Separating contributions from natural and anthropogenic sources in atmospheric methane from the Black Sea region, Romania by Stela Cuna; Elise Pendall; John B. Miller; Pieter P. Tans; Ed Dlugokencky; James W.C. White (2871-2879).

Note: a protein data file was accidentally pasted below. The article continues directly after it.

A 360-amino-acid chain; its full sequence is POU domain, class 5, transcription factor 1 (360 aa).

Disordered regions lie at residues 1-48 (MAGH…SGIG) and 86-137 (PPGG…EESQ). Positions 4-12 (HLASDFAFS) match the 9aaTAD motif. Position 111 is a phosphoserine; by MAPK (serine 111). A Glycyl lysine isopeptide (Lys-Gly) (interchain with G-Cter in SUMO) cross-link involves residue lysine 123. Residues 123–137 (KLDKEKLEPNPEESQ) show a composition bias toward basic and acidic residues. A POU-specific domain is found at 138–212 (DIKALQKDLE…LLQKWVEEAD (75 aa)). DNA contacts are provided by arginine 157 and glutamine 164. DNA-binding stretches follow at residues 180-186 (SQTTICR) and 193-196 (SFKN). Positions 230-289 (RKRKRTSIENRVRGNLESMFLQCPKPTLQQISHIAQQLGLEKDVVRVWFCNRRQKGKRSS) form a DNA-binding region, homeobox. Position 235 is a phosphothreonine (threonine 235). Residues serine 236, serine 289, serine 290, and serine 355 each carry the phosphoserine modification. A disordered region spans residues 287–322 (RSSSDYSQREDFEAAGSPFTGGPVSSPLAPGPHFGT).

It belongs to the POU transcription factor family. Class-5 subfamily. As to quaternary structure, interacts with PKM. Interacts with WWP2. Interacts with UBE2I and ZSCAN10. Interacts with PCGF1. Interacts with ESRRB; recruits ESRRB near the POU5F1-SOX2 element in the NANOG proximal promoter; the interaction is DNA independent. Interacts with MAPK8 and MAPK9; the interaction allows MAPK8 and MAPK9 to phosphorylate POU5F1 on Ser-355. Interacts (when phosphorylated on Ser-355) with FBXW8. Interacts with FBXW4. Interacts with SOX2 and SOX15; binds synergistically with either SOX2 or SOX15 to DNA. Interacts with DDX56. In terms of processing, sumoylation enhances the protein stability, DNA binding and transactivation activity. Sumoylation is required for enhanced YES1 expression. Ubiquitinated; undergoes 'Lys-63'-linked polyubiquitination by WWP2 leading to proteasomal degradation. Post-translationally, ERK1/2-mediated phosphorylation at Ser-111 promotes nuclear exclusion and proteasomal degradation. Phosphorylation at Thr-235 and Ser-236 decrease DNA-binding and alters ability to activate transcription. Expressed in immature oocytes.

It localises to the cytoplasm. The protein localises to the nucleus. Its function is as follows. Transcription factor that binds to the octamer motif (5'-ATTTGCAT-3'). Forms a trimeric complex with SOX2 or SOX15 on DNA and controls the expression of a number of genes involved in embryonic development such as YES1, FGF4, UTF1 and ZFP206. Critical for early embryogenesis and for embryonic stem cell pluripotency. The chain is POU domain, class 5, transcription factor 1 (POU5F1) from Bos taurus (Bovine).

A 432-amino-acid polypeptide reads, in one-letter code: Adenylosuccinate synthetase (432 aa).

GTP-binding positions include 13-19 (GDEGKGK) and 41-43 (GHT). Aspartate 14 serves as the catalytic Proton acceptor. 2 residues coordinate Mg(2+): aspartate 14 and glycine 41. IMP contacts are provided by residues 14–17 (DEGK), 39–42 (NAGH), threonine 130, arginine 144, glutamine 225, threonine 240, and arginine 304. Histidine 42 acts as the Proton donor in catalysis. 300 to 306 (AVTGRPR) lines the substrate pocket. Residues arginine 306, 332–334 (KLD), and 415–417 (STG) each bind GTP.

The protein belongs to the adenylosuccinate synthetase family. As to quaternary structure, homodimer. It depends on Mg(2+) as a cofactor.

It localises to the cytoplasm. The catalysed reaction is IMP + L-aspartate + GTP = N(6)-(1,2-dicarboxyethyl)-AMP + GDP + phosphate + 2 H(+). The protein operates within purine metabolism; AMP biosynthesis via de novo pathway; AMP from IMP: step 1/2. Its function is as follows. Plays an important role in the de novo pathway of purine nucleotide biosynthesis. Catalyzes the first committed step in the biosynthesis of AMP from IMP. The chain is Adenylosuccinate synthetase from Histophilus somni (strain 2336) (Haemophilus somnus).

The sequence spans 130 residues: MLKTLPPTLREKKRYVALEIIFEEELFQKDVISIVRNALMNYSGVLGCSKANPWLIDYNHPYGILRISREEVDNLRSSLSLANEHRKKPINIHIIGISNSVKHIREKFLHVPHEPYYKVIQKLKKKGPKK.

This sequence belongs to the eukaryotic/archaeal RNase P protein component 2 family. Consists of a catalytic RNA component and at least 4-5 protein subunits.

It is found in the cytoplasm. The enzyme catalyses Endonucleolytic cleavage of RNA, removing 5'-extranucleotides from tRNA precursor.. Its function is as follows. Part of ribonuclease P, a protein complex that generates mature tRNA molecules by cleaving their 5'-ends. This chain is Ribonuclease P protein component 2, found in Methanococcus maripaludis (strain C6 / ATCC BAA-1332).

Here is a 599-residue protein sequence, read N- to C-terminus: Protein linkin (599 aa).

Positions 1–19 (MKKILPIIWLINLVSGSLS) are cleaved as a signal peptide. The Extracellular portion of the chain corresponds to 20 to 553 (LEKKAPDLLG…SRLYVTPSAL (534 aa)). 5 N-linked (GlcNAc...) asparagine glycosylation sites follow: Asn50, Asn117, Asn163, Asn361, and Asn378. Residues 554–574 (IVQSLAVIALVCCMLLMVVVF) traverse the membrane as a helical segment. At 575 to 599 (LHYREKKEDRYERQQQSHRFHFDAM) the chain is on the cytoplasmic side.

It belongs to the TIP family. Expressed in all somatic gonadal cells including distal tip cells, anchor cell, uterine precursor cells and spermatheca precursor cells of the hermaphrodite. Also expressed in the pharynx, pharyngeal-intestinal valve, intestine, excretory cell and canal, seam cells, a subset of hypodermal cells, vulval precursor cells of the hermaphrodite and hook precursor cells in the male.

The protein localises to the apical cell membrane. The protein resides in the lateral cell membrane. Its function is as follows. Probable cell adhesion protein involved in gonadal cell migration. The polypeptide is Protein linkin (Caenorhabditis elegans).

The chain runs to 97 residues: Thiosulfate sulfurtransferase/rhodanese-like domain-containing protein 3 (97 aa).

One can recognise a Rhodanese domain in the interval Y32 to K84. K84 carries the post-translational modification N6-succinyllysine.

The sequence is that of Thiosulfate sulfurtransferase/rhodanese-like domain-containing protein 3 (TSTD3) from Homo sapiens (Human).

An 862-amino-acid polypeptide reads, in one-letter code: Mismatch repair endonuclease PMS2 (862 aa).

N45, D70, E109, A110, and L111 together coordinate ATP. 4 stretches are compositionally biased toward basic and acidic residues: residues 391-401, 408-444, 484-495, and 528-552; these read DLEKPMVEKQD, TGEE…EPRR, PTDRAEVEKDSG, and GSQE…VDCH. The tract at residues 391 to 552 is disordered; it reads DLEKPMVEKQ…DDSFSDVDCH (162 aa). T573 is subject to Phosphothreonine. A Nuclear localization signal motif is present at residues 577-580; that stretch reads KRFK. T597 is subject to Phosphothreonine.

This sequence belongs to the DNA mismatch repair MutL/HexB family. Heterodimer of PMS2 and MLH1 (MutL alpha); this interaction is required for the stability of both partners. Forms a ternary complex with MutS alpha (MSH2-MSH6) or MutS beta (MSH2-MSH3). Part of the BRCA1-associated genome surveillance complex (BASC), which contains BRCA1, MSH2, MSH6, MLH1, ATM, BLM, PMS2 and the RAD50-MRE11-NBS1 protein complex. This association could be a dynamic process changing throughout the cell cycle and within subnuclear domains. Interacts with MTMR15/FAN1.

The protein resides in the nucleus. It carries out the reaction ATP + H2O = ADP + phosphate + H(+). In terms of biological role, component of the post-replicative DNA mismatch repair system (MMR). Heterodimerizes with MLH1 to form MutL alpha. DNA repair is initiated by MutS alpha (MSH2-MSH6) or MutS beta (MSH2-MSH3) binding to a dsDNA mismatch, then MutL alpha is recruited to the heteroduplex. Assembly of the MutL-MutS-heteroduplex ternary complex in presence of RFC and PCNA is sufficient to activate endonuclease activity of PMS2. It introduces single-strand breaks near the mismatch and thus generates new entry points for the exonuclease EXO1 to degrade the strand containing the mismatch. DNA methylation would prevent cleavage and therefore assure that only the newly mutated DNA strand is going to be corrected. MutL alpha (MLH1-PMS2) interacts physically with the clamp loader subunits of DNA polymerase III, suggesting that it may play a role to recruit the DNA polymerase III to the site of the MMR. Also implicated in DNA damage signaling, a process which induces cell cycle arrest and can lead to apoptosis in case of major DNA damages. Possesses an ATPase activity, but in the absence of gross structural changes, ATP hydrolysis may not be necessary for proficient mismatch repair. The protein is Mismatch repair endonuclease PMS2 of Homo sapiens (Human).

The Danube Delta-Black Sea region of Romania is an important wetland, and this preliminary study evaluates the significance of this region as a source of atmospheric CH4. Measurements of the mixing ratio and δ13C in CH4 are reported from air and water samples collected at eight sites in the Danube Delta. High mixing ratios of CH4 were found in air (2500–14,000 ppb) and dissolved in water samples (∼1–10 μmol L−1), demonstrating that the Danube Delta is an important natural source of CH4. The intercepts on Keeling plots of about −62‰ show that the main source of CH4 in this region is microbial, probably resulting primarily from acetate fermentation. Atmospheric CH4 and CO data from the NOAA/ESRL (National Oceanic and Atmospheric Administration/Earth System Research Laboratory) were used to make a preliminary estimate of biogenic CH4 at the Black Sea sampling site at Constanta (BSC). These data were used to calculate ratios of CH4/CO in air samples, and using an assumed CH4/CO anthropogenic emissions ratio of 0.6, fossil fuel emissions at BSC were estimated. Biogenic CH4 emissions were then estimated by a simple mass balance approach. Keeling plots of well-mixed air from the BSC site suggested a stronger wetland source in summer and a stronger fossil fuel source in winter.